Departmental Seminar

Spectroscopy of Heaviest Nuclei: Challenges and Perspectives*”

F. G. Kondev

Dr. F. G. Kondev
Argonne National Laboratory

Observation and characterization of the limits in mass and charge of the nuclear landscape is one of the fundamental goals of nuclear physics. With increasing proton number, the long-range Coulomb repulsion in heavy nuclei leads to a decrease in stability, and, according to the liquid-drop model, elements with proton number Z>100 should disintegrate immediately via spontaneous-fission. However, the observation of super-heavy nuclei with atomic numbers beyond Z=100 indicates that these nuclei still have a sizable fission barrier. The latter owes its existence to the presence of shell gaps in the single-particle energies, which lead to a barrier against fission despite the vanishing liquid-drop contribution.

Nuclei in the trans-fermium region near Z~96-104 are also known to be deformed and they are frequently found to exhibit high-K isomerism, owing to the presence of high-K orbitals near both the proton and neutron Fermi surfaces. The properties of such isomers provide important information on the single-particle structures in the region, as well as on the role played by the pairing and residual nucleon-nucleon interactions. Their existence can also lead to enhanced stability for the heavier elements.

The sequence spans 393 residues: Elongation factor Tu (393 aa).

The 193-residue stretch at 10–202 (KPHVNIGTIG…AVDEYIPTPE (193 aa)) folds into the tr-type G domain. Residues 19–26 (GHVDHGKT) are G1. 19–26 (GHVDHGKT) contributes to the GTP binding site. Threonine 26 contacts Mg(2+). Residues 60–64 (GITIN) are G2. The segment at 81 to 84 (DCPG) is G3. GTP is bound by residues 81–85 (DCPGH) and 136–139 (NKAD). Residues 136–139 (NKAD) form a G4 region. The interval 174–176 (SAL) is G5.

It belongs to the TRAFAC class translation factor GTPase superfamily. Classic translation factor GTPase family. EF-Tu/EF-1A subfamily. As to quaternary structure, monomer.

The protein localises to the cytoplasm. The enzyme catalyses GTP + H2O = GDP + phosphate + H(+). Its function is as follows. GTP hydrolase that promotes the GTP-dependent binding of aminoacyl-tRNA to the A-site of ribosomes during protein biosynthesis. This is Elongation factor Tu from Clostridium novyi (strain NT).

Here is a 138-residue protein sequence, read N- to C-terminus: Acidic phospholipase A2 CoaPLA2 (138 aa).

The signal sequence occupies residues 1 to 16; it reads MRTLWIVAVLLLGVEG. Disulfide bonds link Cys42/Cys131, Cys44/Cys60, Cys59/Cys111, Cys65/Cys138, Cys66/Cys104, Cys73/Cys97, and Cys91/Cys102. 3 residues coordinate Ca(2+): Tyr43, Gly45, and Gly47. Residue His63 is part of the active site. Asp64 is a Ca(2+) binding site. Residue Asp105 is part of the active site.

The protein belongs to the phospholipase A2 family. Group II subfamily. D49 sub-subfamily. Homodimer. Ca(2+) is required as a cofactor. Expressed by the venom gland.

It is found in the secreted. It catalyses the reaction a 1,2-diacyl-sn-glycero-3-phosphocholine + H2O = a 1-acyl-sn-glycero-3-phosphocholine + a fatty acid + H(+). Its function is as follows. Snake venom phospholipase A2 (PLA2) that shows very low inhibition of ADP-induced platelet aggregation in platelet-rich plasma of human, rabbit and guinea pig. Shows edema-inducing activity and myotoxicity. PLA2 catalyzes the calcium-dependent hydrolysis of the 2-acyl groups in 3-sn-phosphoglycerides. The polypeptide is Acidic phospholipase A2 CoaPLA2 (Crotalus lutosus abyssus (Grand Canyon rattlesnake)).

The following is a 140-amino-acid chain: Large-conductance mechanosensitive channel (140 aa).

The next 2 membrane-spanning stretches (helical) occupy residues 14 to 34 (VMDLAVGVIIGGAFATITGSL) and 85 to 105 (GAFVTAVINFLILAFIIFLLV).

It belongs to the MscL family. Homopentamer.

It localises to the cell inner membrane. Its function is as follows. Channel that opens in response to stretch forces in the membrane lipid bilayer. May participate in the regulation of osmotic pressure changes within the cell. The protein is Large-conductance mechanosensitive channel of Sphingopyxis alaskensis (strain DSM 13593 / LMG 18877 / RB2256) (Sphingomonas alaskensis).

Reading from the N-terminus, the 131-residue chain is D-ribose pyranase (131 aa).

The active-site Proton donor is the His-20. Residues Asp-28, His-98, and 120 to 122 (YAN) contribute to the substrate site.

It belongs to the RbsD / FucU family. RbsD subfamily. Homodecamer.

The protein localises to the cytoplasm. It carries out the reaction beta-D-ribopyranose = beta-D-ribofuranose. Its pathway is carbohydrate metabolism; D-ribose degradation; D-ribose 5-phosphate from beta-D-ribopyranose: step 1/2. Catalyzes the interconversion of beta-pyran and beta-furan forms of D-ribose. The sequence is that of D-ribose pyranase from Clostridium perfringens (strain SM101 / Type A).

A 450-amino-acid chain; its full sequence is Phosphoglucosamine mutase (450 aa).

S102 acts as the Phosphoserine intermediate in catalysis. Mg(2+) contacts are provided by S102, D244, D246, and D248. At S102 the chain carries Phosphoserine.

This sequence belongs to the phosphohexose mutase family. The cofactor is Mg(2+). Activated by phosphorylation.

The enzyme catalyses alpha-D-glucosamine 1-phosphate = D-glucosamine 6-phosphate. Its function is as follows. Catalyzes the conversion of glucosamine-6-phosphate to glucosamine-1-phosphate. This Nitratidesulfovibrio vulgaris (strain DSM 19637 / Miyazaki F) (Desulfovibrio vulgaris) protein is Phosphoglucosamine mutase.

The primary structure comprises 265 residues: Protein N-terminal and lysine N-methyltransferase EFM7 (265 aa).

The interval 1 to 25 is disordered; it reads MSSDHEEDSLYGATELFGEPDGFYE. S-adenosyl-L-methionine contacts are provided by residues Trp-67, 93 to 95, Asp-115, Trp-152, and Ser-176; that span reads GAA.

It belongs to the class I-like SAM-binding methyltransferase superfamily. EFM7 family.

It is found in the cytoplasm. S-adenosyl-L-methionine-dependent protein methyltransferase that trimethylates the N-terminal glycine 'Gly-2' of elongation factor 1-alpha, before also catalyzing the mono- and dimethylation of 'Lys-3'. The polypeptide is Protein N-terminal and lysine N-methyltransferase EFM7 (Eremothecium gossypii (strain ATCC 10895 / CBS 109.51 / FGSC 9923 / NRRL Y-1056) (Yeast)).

In this presentation, an overview of an on-going experimental heavy-elements spectroscopy program at Argonne National will be given. Recent new results describing a search for isomeric states in 254Rf using the 206Pb(50Ti,2n) reaction and the Argonne Fragment Mass Analyzer will be presented. For the first time, a digital data acquisition system was deployed, which allowed comprehensive pulse-shape analysis of the recoil-decay pile-up events to be performed and identification of implant and decay events separated by decay times as short as hundreds of nanoseconds. Furthermore, this novel approach resulted in a much lower ~50 keV threshold for conversion-electron events, associated with decays of isomeric states within the first 6 s following implantation, independent from the energy threshold set in the digitizer firmware.

*This work was supported by the U.S. Department of Energy, Office of Nuclear Physics, under Contract No. DE-AC02-06CH11357.

Date & time

Mon 22 Apr 2013, 11am–12.30pm


Nuclear Physics Seminar Room, Building 57, West end of Garran Road


Staff, students and public welcome